Six reasons to feel stoked about climate action

September is here! We survived a hot, wildfire smoke-filled, dry summer. Heat records were broken across the world, from roads melting in India, to thousands of heat-related deaths in places like Pakistan, and wildfires in uncommon places, like Alaska. In terms of the climate headlines, summer has been a bit grim. The more tuned in you are, the more you may feel like you need a hug. But thankfully, fall is near. Hopefully, with the change of seasons we’ll feel some reprieve from drought and wildfire, while also being given a chance to reflect on the progress we’ve made. Here’s some positive climate news from the past month:

  1. Portland shines as a sustainability leader: In April, Portland adopted new rules requiring owners of commercial buildings over 20,000 square feet to track their energy use and report this information annually. This is seen as an important step in making our city more energy efficient. Buildings are the largest source of carbon emissions in Portland, and this policy will motivate investment in energy efficiency improvements. This month, the City of Portland Bureau of Planning and Sustainability will finalize rules to implement this new ordinance. This is a concrete example (no pun intended) of something that helps make our city a leader in the climate movement, while creating an example for other cities to follow.
  2. Renewable energy #winning: In the last month, the price for wind power hit an all-time low and solar power became cheaper than natural gas. Now that clean energy is becoming increasingly affordable, companies and individuals are switching over in order to both save money and help safeguard a healthy, stable climate.
  3. Public records from another coal bankruptcy shed light on big coal’s dirty tactics: For years we’ve known that big oil and coal companies have actively worked to undermine clean air protections and block clean energy progress. The Guardian published an article recently to reveal a rare glimpse into the industry’s coordinated effort to create confusion around climate change, protect their profits, and even harass scientists urging for climate action. As The Guardian writes, “…the bankruptcy filings of Alpha Natural Resources, a large Virginia-based coal company, provide a rare window into the list of political and advocacy organizations the company has funded. According to the filing, …recipients include the Heartland Institute, which compared climate scientists to the Unabomber, the American Legislative Exchange Council and numerous others.” We’ve long suspected that big oil and big coal will stop at nothing to protect their profits, and now we have concrete evidence to not only confirm our suspicions, but reveal the details of their various tactics to undermine climate action, from harassing climate scientists to creating front groups, and more. Understanding this only helps further the climate movement, while showing the lengths these companies will go to prioritize profits over people.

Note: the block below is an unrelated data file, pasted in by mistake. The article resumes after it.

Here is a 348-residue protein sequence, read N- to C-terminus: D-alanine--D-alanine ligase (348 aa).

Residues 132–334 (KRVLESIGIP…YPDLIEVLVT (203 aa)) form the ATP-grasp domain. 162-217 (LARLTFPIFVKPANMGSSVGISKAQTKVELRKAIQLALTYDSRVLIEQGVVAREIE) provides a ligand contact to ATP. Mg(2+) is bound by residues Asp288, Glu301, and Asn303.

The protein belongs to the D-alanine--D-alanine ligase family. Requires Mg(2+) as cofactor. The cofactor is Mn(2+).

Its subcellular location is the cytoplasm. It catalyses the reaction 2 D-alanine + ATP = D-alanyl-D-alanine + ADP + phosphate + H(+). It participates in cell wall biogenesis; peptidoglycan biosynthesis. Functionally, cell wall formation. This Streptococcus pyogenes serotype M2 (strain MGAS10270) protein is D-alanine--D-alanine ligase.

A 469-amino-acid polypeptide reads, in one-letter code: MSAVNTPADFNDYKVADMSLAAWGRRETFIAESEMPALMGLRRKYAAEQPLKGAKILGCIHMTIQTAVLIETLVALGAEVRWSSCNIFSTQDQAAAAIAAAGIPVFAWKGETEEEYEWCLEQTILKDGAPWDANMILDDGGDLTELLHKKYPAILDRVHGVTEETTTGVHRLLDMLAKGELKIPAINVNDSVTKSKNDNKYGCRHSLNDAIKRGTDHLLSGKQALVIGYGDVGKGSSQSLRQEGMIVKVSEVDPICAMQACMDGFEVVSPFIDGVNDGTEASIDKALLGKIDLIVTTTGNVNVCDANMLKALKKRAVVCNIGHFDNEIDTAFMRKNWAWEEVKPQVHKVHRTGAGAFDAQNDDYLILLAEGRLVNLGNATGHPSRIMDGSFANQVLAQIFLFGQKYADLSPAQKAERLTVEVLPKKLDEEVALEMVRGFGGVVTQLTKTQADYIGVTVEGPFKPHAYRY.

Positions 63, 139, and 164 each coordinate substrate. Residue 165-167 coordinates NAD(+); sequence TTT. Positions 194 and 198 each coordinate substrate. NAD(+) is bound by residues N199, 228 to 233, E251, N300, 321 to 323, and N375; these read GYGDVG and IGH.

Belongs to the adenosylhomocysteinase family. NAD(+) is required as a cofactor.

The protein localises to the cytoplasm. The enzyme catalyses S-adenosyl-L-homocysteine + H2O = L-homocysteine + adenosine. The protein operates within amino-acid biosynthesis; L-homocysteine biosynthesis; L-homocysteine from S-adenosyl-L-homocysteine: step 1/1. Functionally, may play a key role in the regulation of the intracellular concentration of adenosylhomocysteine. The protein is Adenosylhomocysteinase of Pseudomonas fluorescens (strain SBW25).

4. A hilarious video points out the ridiculousness of climate deniers: Okay so this may not be “good news” per se, but it’s too good to omit. Girl Pants Productions has created a hilarious video to point out how ridiculous climate deniers sound to normal people. It’s spot on and full of the comic relief to fuel your climate activism efforts for one more day. Watch here.
  5. Perhaps this has been the summer we woke up to the realities of climate change: Wildfires are no longer a seasonal phenomenon affecting only rural, sparsely populated areas; they are now a harsh climate reality that bring severe smoke and haze into major cities, cause major evacuations, and leave burned homes and severed communities in their wake. With $1.23 billion spent so far this year to fight wildfires, the U.S. Forest Service is approaching its all-time record for firefighting costs ($1.65 billion), meaning this may turn out to be the costliest wildfire season ever. While none of this may seem like good news, many agree that this may finally be the summer we came to terms with the realities of climate change. It’s no longer a picture of a polar bear on a floating iceberg (a sad, but seemingly other-worldly picture to those not involved in climate work.) It’s direct impacts to our local communities and the things we love. And waking up that collective reality to unite for broad climate action would certainly be a positive development in itself. Read more.

But that’s just the good news for this past month. We’ll be back with even more good news to share next month, because progress is happening all around us every single day!

—Devon Downeysmith, Climate Communications & Outreach Manager

Need more good news? Check out this great article in the New Yorker: “The Year Humans Got Serious About Saving Themselves from Themselves.”

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